Also, the Monday Organism is sometimes going to be about higher taxa as well (usually very high taxa, mainly to illustrate an interesting point about evolutionary biology)

The first Monday Organism is actually not an Organism, but a Phylum: Cyanobacteria.


Cyanobacteria literally means “blue bacteria”, but they’re actually called “blue algae” in Hebrew. The wiki on Cyanobacteria states that the taxonomy of Cyanobacteria is under revision, which is no surprise. In class, this group was even (I think most appropriately) called “Cyanophyta”, meaning “blue algae”.

Cyanobacteria are a fascinating group, and their existence is sound evidence for various evolutionary theories, the most important one is probably the evolution of the chloroplast organelle, the organelle in plant cells in which photosynthesis occurs.

The truly amazing thing about Cyanobacteria is the fact that they’re actually prokaryotes (having no distinct cell nuclei), and yet, they have photosynthetic pigments in their cells which are used to produce organic material by absorbing light energy from the sun. This means, in effect, that Cyanobacteria are the evolutionary precursor for the eukaryotic plants.

While it is obvious that all algae are commonly related, the truly interesting characteristics of Cyanobacteria are the ones that point out to the evolution of plant organelles. When I first learnt about Endosymbiont theory, I was plainly told that “endosymbiont bacteria eventually became permanent organelles”. Now these endosymbiont bacteria have a name: Cyanobacteria. In fact, the evidence shows that the Cyanobacteria themselves evolved into the chloroplast, and it is quite possible that every plant cell is, in a way, a symbiotic colony of eukaryotes and prokaryotic photosynthetic bacteria!

Obviously, the radiation of photosynthetic taxa is prolific enough to rule out such a simplistic story, but the evidence shows similar genetic and biochemical traits in modern day chloroplasts and in the makeup of Cyanobacteria. Since this isn’t an encyclopedic article and I rather focus only on one interesting concept at the time, I’ll give just one example for “evidence” of the common descent of CB and chloroplasts :聽 the genetic makeup of chloroplast DNA (yes, they have their own DNA and they replicate on their own!) is similar to Cyanobacteria DNA. This alone is solid evidence for common descent for the two.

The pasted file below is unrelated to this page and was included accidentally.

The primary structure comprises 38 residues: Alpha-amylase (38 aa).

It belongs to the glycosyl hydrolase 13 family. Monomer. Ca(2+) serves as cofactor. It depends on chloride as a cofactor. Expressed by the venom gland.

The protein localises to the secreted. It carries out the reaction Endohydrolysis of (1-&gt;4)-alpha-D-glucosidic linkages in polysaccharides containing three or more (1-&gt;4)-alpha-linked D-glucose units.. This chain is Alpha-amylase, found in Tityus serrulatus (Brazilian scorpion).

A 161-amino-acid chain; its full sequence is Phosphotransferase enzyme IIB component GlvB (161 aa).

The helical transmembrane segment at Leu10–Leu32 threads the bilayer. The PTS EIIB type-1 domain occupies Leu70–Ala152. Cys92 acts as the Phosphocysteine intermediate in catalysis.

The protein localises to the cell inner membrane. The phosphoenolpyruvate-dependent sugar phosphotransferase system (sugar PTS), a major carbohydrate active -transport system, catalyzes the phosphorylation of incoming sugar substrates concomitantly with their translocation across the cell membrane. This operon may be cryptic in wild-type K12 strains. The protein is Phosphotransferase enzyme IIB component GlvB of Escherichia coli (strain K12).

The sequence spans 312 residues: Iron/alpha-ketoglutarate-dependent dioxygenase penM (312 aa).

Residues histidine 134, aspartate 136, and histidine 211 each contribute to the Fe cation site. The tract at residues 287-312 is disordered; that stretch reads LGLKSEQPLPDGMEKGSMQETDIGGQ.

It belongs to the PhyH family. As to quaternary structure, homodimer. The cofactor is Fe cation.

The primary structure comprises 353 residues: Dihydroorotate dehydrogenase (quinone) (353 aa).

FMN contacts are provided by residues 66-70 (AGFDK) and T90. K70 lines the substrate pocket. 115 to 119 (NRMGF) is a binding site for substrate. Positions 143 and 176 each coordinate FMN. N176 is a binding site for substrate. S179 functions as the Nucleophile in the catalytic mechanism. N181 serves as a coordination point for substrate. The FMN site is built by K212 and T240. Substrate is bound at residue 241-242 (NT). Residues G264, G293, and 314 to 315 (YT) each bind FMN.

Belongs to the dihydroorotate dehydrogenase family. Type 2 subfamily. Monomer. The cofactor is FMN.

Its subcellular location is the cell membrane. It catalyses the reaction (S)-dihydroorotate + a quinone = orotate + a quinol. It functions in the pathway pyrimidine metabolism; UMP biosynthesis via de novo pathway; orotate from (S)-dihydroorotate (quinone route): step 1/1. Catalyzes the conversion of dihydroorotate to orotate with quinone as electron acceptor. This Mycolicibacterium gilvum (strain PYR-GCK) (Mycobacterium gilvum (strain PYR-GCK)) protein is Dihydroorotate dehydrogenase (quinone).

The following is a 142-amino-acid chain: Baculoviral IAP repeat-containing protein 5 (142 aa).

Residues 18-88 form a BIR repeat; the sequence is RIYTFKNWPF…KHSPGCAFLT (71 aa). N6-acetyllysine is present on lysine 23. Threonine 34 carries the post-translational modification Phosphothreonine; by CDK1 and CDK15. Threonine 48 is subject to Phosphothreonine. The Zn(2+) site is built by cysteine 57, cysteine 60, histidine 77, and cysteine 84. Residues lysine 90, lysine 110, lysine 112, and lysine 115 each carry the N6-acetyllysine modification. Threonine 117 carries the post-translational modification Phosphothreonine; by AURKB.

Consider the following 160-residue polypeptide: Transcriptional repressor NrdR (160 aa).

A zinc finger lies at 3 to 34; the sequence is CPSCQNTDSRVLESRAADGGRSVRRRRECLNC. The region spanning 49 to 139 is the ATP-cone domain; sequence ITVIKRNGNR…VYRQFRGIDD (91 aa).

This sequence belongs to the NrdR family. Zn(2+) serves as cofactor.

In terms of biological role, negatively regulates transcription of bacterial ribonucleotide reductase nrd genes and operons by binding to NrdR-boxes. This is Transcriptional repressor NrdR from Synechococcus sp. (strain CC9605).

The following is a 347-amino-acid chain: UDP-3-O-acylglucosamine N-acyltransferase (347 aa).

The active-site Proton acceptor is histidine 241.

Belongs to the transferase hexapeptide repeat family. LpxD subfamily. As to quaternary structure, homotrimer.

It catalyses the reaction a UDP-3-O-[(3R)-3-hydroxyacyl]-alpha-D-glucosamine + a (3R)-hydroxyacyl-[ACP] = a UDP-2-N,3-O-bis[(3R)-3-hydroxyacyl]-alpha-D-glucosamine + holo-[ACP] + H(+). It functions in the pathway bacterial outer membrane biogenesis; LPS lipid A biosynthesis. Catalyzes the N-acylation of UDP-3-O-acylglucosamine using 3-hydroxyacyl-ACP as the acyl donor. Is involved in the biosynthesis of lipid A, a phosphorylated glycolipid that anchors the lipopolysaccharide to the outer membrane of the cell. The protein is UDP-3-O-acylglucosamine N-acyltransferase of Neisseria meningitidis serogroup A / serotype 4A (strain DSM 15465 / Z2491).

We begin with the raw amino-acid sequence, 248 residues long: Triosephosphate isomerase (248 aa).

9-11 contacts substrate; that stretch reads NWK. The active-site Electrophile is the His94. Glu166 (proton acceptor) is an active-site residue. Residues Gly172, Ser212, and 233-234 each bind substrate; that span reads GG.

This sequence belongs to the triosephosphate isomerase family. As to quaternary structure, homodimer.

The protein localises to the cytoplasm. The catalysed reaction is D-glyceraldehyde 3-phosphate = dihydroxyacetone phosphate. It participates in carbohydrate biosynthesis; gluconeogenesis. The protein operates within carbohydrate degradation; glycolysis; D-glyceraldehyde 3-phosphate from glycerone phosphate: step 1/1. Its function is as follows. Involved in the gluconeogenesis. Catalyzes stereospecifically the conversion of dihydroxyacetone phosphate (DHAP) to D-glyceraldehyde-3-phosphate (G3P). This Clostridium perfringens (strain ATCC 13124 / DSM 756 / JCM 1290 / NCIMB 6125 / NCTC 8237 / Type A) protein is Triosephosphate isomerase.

There’s lots of special cases of endosymbiosis that show not-so-common descent, but rather “common descents”, but I’ll leave that to the avid reader.

The main point of this post is not so much to tell about CB anatomy (warning: other posts might deal with interesting anatomy and physiology!), rather it is to illustrate classic tools in evolutionary research: genetic, anatomical, biochemical and physiological comparison as instruments for detecting common descent. It’s a crucial way of thinking in all of biology, and it highlights the sometimes elusive practical value in evolutionary theory: knowing the genetic relationship between different taxa can be critical in any biological endeavor. If one seeks to find antibiotic weaponry against infection and disease, knowing the culprit’s phylogeny can be of tremendous use, and phylogeny is best derived from the comparative tools I’ve briefly illustrated here.